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Not Dead Yet: Ten Best Modern Westerns

Tombstone1

1. Tombstone (1993)

“I’m your huckleberry…”

This is it. Tombstone isn’t only the best Western since Unforgiven, it’s one of the best Westerns ever. Eastwood may have killed the genre in 1992 but Tombstone came back in less than a year to take revenge through gritted teeth and a cocked Peacemaker. The film is a simple but grandiose revenge epic disguised as a Wyatt Earp biopic that”s high on the body count and fast with the one liners. An unapologetic embrace of all things dealing with manliness, loyalty, and vengeance is what makes Tombstone the one true quintessential modern Western of all time.

Oh, and Val Kilmer as the seductively vampiric Doc Holiday doesn’t hurt either. Play for blood? That’s just his game.

When Wyatt Earp (Kurt Russell) arrives in the small but growing mining town of Tombstone, (as big as San Francisco one day. And just as sophisticated.) he is already a made man. Well known lawman from his days as sheriff in the wild Dodge City, he’s come to Arizona territory looking to strike it rich with his wife Maddie and two brothers Virgil (Sam Elliot) and Morgan (Bill Paxton) And that’s just what he does within minutes of arriving in town. Everything seems to be coming up aces for Wyatt early on, even his good friend Doc Holiday is in town to help Wyatt and his brothers get rich. But Tombstone isn’t big enough for Wyatt’s crew and the gang of red sash wearing Cowboys who push back against the Earp’s takeover. When events and tempers boil over Wyatt laws up and leads Doc and his brothers into the most famous 30 second gunfight in American history. Thirty shots and three deaths later, Wyatt stood triumphant though his world would come crashing down as Morgan is soon assassinated and Virgil is seriously wounded by Cowboy reprisals. With a furious obsession Wyatt sets off to begin the Earp Vendetta Ride (yes, that’s really what it’s called) and kill every Cowboy he lays eyes on. Like a guardian angel Doc follows Wyatt on the ride to hell and back killing the Cowboy’s sadistic leader Johnny Ringo (Micheal Biehn) to end the blood feud once and for all. With Wyatt’s temper finally sated, he calms down and runs away with the love of his life to live on room service for the rest of his days.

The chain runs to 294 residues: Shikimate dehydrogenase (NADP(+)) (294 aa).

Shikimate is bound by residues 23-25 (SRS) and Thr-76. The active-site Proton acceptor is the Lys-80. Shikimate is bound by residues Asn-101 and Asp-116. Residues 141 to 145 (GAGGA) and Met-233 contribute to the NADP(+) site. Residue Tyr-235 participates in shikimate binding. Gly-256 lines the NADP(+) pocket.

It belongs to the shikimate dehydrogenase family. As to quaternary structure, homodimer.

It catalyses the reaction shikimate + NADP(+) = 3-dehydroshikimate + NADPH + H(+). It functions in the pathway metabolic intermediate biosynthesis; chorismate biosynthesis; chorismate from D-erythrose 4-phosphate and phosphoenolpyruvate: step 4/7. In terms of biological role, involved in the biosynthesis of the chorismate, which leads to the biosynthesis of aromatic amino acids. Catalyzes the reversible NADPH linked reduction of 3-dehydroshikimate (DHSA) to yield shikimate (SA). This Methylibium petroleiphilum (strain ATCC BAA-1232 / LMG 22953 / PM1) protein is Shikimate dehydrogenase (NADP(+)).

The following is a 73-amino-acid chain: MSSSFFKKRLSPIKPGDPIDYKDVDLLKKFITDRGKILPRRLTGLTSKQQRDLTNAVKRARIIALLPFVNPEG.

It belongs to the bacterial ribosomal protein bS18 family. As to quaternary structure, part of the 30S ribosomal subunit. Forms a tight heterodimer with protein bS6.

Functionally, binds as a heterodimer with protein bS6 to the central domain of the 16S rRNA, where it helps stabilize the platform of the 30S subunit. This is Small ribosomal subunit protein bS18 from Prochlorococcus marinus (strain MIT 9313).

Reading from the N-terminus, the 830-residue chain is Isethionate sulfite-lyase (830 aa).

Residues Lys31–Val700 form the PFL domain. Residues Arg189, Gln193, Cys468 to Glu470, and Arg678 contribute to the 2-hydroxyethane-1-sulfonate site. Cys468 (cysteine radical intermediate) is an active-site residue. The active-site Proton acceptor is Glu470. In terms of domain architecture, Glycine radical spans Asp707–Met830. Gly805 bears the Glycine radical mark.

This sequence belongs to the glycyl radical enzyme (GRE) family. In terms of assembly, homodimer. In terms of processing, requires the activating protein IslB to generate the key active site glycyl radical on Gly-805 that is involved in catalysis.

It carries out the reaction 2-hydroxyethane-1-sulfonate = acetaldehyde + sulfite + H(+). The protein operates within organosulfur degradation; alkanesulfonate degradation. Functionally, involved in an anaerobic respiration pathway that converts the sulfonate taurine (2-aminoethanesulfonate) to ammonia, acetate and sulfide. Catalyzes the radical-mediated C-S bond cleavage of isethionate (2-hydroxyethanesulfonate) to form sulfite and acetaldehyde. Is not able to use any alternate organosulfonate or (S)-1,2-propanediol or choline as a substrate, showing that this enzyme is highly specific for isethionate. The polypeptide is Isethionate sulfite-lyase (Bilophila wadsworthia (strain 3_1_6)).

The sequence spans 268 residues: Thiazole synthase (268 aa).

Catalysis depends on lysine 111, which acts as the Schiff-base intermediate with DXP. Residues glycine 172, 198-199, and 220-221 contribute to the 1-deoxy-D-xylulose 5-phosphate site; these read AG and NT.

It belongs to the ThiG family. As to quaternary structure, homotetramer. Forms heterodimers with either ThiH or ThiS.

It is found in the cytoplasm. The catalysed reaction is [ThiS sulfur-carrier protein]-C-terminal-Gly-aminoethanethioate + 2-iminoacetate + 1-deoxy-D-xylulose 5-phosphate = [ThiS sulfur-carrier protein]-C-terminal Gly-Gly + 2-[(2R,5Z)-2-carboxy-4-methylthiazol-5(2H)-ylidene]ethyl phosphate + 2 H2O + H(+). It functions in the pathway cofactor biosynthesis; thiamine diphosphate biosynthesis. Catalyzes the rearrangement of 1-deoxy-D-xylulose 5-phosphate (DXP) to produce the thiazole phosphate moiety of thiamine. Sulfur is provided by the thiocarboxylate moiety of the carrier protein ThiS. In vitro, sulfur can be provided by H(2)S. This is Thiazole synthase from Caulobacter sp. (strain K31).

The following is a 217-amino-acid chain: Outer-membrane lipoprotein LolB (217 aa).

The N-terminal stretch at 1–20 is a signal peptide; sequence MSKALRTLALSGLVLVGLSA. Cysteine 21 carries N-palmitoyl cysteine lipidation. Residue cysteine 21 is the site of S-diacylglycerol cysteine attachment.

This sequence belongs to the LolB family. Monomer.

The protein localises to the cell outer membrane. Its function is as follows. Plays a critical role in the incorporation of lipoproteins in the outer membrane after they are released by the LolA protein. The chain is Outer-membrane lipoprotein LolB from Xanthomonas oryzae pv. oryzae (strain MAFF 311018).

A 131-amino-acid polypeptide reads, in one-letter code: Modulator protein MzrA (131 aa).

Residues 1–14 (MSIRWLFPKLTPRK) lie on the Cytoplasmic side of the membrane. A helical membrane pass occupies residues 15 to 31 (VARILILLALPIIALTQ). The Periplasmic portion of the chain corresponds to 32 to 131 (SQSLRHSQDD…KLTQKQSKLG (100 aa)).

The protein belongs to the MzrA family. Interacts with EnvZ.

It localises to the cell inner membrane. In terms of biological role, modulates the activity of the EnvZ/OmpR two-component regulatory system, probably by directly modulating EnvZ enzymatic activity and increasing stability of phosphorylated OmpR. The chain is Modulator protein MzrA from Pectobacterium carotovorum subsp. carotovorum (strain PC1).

Everything a great western requires Tombstone has in spades. Strong willed and uncompromising protagonists? Check. Vile and rotten scoundrels for villains? Check. Exciting gunplay? Epic scenery? Scene chewing cast? Sweeping orchestral music? A story of right through might? Check. Check. Check! Like Unforgiven the majority of the film is one wildly long buildup to the action packed and violent  final act. Wyatt does pause briefly to reflect on the morality of taking another man’s life. But he doesn’t dwell on the thought long. He’s too busy killing cowboys to give it more than a fleeting notice. And kill cowboys he does. At one point Wyatt even walks towards the screen, blasting away at the audience with pistols in each hand, he’s become so crazed. The film never slows down and moves at a brisk pace between Val Kilmer’s scene stealing performance and violent exchanges of gunfire. The movie fills everything in between with everything you love about Westerns. Saloons. Gambling. No nonsense mustaches. Horse chases. Dialogue you could hammer through a 2 x 4.

Tombstone is one hell of a movie and should be recognized as one of the best Westerns ever made. John Ford. Eat your heart out.

Did you know? Early in the shoot the original director Kevin Jarre was fired by the studio leaving Kurt Russell to direct the film largely by himself to avoid cancellation. While filming he reduced a number of his own scenes so that the other actors would receive more screen time to shine.

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